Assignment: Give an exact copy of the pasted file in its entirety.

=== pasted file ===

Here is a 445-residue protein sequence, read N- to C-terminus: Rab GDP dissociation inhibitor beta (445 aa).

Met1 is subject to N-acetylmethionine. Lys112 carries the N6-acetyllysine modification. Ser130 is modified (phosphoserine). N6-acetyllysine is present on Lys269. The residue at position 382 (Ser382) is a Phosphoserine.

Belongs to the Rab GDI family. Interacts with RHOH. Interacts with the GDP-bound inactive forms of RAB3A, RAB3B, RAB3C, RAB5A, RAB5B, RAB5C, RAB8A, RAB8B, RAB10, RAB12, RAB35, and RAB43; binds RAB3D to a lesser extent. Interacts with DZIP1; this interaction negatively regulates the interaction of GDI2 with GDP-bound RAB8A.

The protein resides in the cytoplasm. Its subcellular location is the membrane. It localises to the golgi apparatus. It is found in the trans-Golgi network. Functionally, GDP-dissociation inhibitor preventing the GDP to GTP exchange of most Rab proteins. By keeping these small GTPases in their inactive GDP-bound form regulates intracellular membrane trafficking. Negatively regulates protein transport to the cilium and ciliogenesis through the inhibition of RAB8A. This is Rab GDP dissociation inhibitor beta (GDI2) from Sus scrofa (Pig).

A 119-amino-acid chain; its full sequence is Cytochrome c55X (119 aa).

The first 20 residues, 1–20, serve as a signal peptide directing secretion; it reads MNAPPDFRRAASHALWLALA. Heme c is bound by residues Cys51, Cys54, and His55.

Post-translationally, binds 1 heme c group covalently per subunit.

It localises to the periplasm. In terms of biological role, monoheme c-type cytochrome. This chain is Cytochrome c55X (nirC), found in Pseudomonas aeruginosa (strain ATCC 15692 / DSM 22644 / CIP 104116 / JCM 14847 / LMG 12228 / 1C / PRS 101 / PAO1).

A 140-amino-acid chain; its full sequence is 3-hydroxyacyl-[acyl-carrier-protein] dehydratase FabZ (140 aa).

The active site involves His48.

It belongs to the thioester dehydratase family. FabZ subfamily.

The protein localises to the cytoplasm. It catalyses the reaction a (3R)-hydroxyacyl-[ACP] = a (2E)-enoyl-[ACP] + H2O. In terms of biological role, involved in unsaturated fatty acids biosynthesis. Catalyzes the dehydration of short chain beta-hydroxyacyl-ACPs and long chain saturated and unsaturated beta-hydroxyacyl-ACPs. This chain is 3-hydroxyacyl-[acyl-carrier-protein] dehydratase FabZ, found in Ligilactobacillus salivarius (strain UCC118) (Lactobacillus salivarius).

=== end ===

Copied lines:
Here is a 445-residue protein sequence, read N- to C-terminus: Rab GDP dissociation inhibitor beta (445 aa).

Met1 is subject to N-acetylmethionine. Lys112 carries the N6-acetyllysine modification. Ser130 is modified (phosphoserine). N6-acetyllysine is present on Lys269. The residue at position 382 (Ser382) is a Phosphoserine.

Belongs to the Rab GDI family. Interacts with RHOH. Interacts with the GDP-bound inactive forms of RAB3A, RAB3B, RAB3C, RAB5A, RAB5B, RAB5C, RAB8A, RAB8B, RAB10, RAB12, RAB35, and RAB43; binds RAB3D to a lesser extent. Interacts with DZIP1; this interaction negatively regulates the interaction of GDI2 with GDP-bound RAB8A.

The protein resides in the cytoplasm. Its subcellular location is the membrane. It localises to the golgi apparatus. It is found in the trans-Golgi network. Functionally, GDP-dissociation inhibitor preventing the GDP to GTP exchange of most Rab proteins. By keeping these small GTPases in their inactive GDP-bound form regulates intracellular membrane trafficking. Negatively regulates protein transport to the cilium and ciliogenesis through the inhibition of RAB8A. This is Rab GDP dissociation inhibitor beta (GDI2) from Sus scrofa (Pig).

A 119-amino-acid chain; its full sequence is Cytochrome c55X (119 aa).

The first 20 residues, 1–20, serve as a signal peptide directing secretion; it reads MNAPPDFRRAASHALWLALA. Heme c is bound by residues Cys51, Cys54, and His55.

Post-translationally, binds 1 heme c group covalently per subunit.

It localises to the periplasm. In terms of biological role, monoheme c-type cytochrome. This chain is Cytochrome c55X (nirC), found in Pseudomonas aeruginosa (strain ATCC 15692 / DSM 22644 / CIP 104116 / JCM 14847 / LMG 12228 / 1C / PRS 101 / PAO1).

A 140-amino-acid chain; its full sequence is 3-hydroxyacyl-[acyl-carrier-protein] dehydratase FabZ (140 aa).

The active site involves His48.

It belongs to the thioester dehydratase family. FabZ subfamily.

The protein localises to the cytoplasm. It catalyses the reaction a (3R)-hydroxyacyl-[ACP] = a (2E)-enoyl-[ACP] + H2O. In terms of biological role, involved in unsaturated fatty acids biosynthesis. Catalyzes the dehydration of short chain beta-hydroxyacyl-ACPs and long chain saturated and unsaturated beta-hydroxyacyl-ACPs. This chain is 3-hydroxyacyl-[acyl-carrier-protein] dehydratase FabZ, found in Ligilactobacillus salivarius (strain UCC118) (Lactobacillus salivarius).